Antique stamp duty press machines used by the taxman are being decommissioned, bringing a chapter of financial history spanning more than 300 years to an end.
The presses are about 100 years old and their origins can be traced back to the Victorian era.
From mid-July, an electronic process will be adopted for remaining transactions which still need stamps, such as duty paid on shares purchased on a stock transfer form.
The new process began during the coronavirus pandemic and, having worked well during lockdowns, HM Revenue and Customs (HMRC) has decided to stick with the new approach.
This changeover, which will mean the old machines are officially retired from service on July 19, will leave the defunct presses needing new homes.
Three will be kept by HMRC, but they are looking for suitable institutions which are keen to have one of five remaining decommissioned presses, preserving them for their historical significance.
The presses were designed by the Stamp Office and built by the internal engineering section using parts supplied by Grover and Co, an engineering firm once based in Britannia Works, Wharf Road, London.
They were able to stamp various denominations and tally the stamps they embossed every day.
People often associate stamp duty with buying a house – but various duties where payment has been indicated by stamps have been devised and withdrawn over the years, applying to dice and playing cards, hats, gloves and mittens.
The process of stamping documents to show that tax had been paid began in England long before the presses existed.
The first stamp duty was introduced in 1694 as a temporary measure to fund the war on France.
It was paid on all paper, vellum or parchment to be used for legal documents – and payment was indicated by an embossed, colourless stamp.
When ink technology improved in the 1870s, stamp presses were developed and redesigned to stamp many different values and be more efficient and secure.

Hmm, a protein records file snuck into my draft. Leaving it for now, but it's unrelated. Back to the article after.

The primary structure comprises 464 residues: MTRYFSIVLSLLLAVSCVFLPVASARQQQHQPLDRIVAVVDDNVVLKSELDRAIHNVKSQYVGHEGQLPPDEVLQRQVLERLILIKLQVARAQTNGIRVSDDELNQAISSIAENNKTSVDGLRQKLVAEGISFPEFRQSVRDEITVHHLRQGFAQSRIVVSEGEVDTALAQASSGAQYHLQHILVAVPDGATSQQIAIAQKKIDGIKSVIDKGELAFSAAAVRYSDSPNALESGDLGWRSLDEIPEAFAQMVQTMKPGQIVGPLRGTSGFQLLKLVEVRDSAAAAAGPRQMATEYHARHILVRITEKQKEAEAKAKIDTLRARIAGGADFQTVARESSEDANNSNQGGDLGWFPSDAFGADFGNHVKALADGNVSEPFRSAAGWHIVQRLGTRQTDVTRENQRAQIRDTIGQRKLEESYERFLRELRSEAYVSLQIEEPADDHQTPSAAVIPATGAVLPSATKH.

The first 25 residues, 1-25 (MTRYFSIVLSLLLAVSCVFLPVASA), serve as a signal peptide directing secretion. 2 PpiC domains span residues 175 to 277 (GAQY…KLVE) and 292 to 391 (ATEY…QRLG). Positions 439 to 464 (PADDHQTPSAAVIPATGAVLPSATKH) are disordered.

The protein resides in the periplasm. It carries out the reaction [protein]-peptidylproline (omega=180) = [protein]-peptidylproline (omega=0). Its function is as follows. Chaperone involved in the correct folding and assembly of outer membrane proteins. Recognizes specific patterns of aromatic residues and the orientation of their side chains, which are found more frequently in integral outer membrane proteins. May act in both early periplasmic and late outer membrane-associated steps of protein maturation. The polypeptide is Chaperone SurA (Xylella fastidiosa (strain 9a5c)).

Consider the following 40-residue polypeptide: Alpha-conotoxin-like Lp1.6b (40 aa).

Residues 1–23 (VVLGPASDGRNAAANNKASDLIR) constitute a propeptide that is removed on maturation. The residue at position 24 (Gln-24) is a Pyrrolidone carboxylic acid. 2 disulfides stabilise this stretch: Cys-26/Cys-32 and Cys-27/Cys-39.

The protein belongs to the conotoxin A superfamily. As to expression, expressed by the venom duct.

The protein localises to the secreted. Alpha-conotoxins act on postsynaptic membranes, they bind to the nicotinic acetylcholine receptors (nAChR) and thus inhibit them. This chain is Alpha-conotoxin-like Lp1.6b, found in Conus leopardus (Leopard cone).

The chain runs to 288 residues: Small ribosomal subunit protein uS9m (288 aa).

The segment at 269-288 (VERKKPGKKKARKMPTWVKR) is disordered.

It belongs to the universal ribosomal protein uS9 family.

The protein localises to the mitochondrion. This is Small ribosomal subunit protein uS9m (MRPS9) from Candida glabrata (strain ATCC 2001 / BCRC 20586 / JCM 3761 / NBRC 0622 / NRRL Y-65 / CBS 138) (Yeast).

The range of items subject to stamp duty has shrunk over the years.
One of the biggest recent changes was in 2003, when the stamp duty land tax on land and property was introduced. Physical stamps were not required, leading to the closure of many regional stamp offices across the country.
Angela MacDonald, HMRC’s deputy chief executive and second permanent secretary said: “The new digital process operated well during national lockdown when it was much easier to use virtual rather than physical stamping.
“As this effectively amounted to a successful trial it convinced us that this was the right time to end the process of physical stamping and decommission our presses.
“In many ways it is sad to see the presses go, almost like seeing a life-long colleague retire, but it is wonderful that HMRC is able to keep and enjoy the stamp presses themselves in so many of our new offices, where they will make decorative and informative talking points, acknowledging our past in the very places that are so important to our future.
“Now what we’d most like to do is secure long-term homes for the remaining pieces, which are well crafted and represent elements of both British industrial history and financial history.”
The presses weigh 685kg and will require careful handling and strong flooring. They would be ideally suited to museums or financial institutions with sufficient space, HMRC said.
Any organisations interested in rehoming a decommissioned stamp press should contact firstname.lastname@example.org.